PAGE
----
Solo rock stars more likely to die young, study says
Solo rock stars are twice as likely to die prematurely as those who perform in groups.
British researchers examined the fate of 1,489 rock and pop stars who rose to fame in a period spanning half a century, from Elvis Presley in 1956 to the Arctic Monkeys in 2006.
A total of 137, or 9.2 per cent, died prematurely, at 45.2 years of age on average for North American stars and 39.6 for those in Europe, according to the study published in the journal BMJ Open.
Substance abuse and car crashes accounted for nearly 40 per cent of deaths, according to the research.
The difference in life expectancy was huge when it came to solo performers, it found.
Among the 114 US soloists documented in the study, 23 per cent died at a younger age than the general population. This was double the 10.2 per cent death rate among members of equally famous American bands.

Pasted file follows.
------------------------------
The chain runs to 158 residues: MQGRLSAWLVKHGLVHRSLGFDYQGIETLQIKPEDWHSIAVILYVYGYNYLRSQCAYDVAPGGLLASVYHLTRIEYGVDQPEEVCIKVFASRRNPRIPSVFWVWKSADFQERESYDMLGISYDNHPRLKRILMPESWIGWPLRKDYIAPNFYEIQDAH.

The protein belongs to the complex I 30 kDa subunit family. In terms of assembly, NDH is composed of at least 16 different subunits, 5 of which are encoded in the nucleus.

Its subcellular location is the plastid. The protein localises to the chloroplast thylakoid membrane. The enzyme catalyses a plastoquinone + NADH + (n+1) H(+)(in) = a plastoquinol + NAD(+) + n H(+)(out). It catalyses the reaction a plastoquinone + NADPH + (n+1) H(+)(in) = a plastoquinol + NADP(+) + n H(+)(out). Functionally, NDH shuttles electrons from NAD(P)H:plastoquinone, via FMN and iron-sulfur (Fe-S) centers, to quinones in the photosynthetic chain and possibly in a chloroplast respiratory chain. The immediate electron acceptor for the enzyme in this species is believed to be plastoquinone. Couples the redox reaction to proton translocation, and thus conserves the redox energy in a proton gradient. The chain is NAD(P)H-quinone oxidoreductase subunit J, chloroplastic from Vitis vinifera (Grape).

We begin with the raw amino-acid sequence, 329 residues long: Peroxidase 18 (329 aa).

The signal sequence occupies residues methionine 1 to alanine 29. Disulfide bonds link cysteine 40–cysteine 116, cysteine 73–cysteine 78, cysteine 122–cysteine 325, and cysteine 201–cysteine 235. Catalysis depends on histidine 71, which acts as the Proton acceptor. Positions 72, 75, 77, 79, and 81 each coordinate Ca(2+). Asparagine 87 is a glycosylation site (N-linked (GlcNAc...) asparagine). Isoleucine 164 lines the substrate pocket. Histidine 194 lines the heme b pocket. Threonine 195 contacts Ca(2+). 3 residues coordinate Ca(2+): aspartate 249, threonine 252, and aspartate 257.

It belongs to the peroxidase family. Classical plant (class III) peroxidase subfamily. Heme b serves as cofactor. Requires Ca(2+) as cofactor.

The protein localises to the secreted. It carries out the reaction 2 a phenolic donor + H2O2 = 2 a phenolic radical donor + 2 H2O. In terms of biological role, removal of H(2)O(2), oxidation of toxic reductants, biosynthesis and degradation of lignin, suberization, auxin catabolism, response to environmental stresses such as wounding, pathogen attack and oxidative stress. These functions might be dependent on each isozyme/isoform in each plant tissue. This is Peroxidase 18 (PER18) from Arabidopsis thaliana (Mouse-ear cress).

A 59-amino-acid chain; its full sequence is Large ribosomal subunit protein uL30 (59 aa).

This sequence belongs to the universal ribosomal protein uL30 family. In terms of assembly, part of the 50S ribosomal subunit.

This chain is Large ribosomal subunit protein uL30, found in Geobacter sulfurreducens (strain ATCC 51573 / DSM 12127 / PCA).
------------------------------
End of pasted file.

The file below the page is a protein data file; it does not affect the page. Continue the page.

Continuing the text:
In Europe, too, 9.8 per cent of soloists died young, compared to 5.4 per cent of those who performed in groups.
Stars who became famous before 1980 were much likelier to have died young, they added.
Nearly half of the stars who died from substance abuse had suffered childhood traumas.
"This study raises some important issues relating to protecting both stars' and would-be stars' acute and long-term well-being in an industry that has turned recruitment of the next generation of celebrities into a global business," the report said.